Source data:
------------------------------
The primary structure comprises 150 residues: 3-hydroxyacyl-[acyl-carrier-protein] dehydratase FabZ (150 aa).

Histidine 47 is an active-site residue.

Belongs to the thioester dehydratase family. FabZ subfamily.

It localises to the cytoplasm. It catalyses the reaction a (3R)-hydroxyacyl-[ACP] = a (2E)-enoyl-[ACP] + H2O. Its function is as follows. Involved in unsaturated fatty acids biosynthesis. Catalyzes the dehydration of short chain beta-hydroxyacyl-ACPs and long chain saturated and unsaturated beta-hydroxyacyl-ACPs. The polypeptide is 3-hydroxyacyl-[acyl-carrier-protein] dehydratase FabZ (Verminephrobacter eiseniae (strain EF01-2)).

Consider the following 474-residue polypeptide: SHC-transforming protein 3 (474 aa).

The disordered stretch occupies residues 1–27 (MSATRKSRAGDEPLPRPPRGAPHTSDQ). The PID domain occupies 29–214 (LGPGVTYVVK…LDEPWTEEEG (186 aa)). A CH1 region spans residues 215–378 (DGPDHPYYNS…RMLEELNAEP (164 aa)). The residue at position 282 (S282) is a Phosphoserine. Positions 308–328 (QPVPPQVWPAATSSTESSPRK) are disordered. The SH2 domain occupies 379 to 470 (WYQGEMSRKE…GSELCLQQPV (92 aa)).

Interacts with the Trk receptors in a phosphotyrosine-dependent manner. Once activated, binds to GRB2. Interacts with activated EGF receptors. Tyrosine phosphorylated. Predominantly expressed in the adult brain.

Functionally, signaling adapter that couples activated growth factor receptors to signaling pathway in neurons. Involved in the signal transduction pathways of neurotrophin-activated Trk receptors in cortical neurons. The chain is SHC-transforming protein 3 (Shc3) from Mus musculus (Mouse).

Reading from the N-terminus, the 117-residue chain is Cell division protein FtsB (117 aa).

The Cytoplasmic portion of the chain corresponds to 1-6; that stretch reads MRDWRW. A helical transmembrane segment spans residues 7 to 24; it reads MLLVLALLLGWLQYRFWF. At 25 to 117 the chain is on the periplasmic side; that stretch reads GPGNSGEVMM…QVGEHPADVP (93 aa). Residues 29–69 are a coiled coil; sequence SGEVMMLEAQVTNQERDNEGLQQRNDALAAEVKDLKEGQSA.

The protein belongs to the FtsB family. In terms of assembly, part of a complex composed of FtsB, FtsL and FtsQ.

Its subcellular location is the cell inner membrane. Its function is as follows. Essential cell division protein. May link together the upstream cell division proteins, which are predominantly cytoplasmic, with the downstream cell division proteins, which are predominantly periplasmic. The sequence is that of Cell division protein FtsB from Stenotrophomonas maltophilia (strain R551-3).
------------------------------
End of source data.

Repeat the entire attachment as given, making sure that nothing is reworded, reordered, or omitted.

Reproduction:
The primary structure comprises 150 residues: 3-hydroxyacyl-[acyl-carrier-protein] dehydratase FabZ (150 aa).

Histidine 47 is an active-site residue.

Belongs to the thioester dehydratase family. FabZ subfamily.

It localises to the cytoplasm. It catalyses the reaction a (3R)-hydroxyacyl-[ACP] = a (2E)-enoyl-[ACP] + H2O. Its function is as follows. Involved in unsaturated fatty acids biosynthesis. Catalyzes the dehydration of short chain beta-hydroxyacyl-ACPs and long chain saturated and unsaturated beta-hydroxyacyl-ACPs. The polypeptide is 3-hydroxyacyl-[acyl-carrier-protein] dehydratase FabZ (Verminephrobacter eiseniae (strain EF01-2)).

Consider the following 474-residue polypeptide: SHC-transforming protein 3 (474 aa).

The disordered stretch occupies residues 1–27 (MSATRKSRAGDEPLPRPPRGAPHTSDQ). The PID domain occupies 29–214 (LGPGVTYVVK…LDEPWTEEEG (186 aa)). A CH1 region spans residues 215–378 (DGPDHPYYNS…RMLEELNAEP (164 aa)). The residue at position 282 (S282) is a Phosphoserine. Positions 308–328 (QPVPPQVWPAATSSTESSPRK) are disordered. The SH2 domain occupies 379 to 470 (WYQGEMSRKE…GSELCLQQPV (92 aa)).

Interacts with the Trk receptors in a phosphotyrosine-dependent manner. Once activated, binds to GRB2. Interacts with activated EGF receptors. Tyrosine phosphorylated. Predominantly expressed in the adult brain.

Functionally, signaling adapter that couples activated growth factor receptors to signaling pathway in neurons. Involved in the signal transduction pathways of neurotrophin-activated Trk receptors in cortical neurons. The chain is SHC-transforming protein 3 (Shc3) from Mus musculus (Mouse).

Reading from the N-terminus, the 117-residue chain is Cell division protein FtsB (117 aa).

The Cytoplasmic portion of the chain corresponds to 1-6; that stretch reads MRDWRW. A helical transmembrane segment spans residues 7 to 24; it reads MLLVLALLLGWLQYRFWF. At 25 to 117 the chain is on the periplasmic side; that stretch reads GPGNSGEVMM…QVGEHPADVP (93 aa). Residues 29–69 are a coiled coil; sequence SGEVMMLEAQVTNQERDNEGLQQRNDALAAEVKDLKEGQSA.

The protein belongs to the FtsB family. In terms of assembly, part of a complex composed of FtsB, FtsL and FtsQ.

Its subcellular location is the cell inner membrane. Its function is as follows. Essential cell division protein. May link together the upstream cell division proteins, which are predominantly cytoplasmic, with the downstream cell division proteins, which are predominantly periplasmic. The sequence is that of Cell division protein FtsB from Stenotrophomonas maltophilia (strain R551-3).